Pincus filed the lawsuit in 2018 in federal court in South Florida, but U.S. District Judge Donald Middlebrooks sided with American Traffic Solutions in 2019 and dismissed the case. Pincus challenged the decision at the 11th U.S. Circuit Court of Appeals.

A panel of the appeals court in February asked the Florida Supreme Court to help resolve questions about interpretations of state law in the case, a process known as certifying questions to the state court. That led to Tuesday’s hearing.

“So, the statutory issues raised by this case — which will determine whether a vendor may add a surcharge to red light camera penalties in exchange for permitting individuals to pay their penalties by credit card — may affect millions of Floridians and dozens of Florida’s municipal traffic enforcement regimes,” the February decision by the appeals court said. “Resolution of the common law issues may also reverberate throughout Florida, affecting Florida’s unjust enrichment law across diverse contexts. Principles of federalism and comity counsel us not to attempt to divine the answers to these challenging and important questions of Florida statutory and common law.”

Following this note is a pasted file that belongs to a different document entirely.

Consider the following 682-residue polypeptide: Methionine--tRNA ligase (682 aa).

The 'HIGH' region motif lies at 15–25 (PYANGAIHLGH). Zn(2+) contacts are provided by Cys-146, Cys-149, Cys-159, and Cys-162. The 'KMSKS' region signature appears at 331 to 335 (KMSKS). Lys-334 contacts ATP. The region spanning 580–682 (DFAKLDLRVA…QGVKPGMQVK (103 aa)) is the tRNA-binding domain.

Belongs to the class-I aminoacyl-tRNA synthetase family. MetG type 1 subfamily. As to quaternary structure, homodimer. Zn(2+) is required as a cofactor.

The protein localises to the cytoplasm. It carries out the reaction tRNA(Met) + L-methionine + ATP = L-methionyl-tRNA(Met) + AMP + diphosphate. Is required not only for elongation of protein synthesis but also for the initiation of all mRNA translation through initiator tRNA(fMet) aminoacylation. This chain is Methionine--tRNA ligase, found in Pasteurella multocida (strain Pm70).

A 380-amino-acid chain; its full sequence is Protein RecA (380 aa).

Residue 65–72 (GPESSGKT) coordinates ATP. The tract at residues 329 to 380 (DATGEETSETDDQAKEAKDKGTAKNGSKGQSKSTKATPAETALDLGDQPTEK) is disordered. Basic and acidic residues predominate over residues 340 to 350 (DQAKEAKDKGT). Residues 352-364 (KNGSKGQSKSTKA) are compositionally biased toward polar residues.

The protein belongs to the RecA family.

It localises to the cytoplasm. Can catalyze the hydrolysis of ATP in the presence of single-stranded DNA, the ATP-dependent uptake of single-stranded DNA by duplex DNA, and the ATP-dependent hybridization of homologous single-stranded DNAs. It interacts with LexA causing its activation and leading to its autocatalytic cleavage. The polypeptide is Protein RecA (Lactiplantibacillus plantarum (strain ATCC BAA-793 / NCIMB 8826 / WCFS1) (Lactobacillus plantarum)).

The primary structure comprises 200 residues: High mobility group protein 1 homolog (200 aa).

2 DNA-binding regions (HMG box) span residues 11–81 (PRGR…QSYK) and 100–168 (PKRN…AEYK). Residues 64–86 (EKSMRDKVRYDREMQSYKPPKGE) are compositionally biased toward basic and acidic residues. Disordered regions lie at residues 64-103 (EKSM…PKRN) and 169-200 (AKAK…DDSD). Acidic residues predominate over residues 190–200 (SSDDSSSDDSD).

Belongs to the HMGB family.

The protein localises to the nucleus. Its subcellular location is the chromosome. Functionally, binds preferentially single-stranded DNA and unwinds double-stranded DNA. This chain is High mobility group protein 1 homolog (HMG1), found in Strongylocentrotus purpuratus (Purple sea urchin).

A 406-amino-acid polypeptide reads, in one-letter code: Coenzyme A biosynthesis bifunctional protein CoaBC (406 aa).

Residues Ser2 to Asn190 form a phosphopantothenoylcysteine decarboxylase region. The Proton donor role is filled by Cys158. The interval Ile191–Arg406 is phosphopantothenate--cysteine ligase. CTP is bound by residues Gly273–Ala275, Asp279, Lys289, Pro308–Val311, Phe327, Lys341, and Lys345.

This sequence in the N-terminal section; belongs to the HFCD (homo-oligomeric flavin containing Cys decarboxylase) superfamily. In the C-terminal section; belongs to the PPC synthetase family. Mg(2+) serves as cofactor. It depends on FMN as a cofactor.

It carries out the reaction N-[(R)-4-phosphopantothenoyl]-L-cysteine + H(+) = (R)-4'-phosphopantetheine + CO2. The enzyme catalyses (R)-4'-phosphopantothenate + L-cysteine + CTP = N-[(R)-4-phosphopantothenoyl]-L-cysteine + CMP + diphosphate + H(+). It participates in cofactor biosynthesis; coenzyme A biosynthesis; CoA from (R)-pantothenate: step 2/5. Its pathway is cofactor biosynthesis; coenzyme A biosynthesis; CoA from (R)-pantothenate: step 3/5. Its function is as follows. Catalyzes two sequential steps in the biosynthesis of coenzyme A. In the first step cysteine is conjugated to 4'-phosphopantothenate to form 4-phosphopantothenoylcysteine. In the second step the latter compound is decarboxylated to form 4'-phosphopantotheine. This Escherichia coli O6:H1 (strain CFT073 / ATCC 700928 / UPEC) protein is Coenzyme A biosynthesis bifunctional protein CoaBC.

It is unclear when the Supreme Court will issue an opinion in the case, a process that typically takes months.

Like the justices, Joseph Lang, an attorney for American Traffic Solutions, pointed to Pincus’ decision to pay by credit card instead of using another method.

“While he was compelled to pay the violation, he was certainly not compelled in any way to choose to pay with a credit card,” Lang said. “He could have paid with a money order or a check and not incurred the fee.”

Google Nest just launched its new indoor security camera and floodlight cam



Google Nest’s latest cameras – the $100 Nest Cam (wired) and the $280 Nest Cam with Floodlight – are on sale now.

Both cameras were announced in August, alongside the now-released Nest Cam (battery) and Nest Doorbell (battery), to fill out the smart home developer’s most recent line of security devices.

Google’s Nest Cam (wired) comes in four colors – one of which includes a wooden base – and requires the use of a power cord. It’s Nest’s cheapest camera yet at $100 and it’s clearly designed for indoor use and display. Like all Nest Cams, the new indoor camera includes software features like object identification, activity zones and Google Home app viewing and support. Here’s what we know about the wired model so far:

Four colors: snow, sand, linen and fog

Night vision

HDR video

1080p at 30fps

135° diagonal field of view

6x digital zoom

16:9 aspect ratio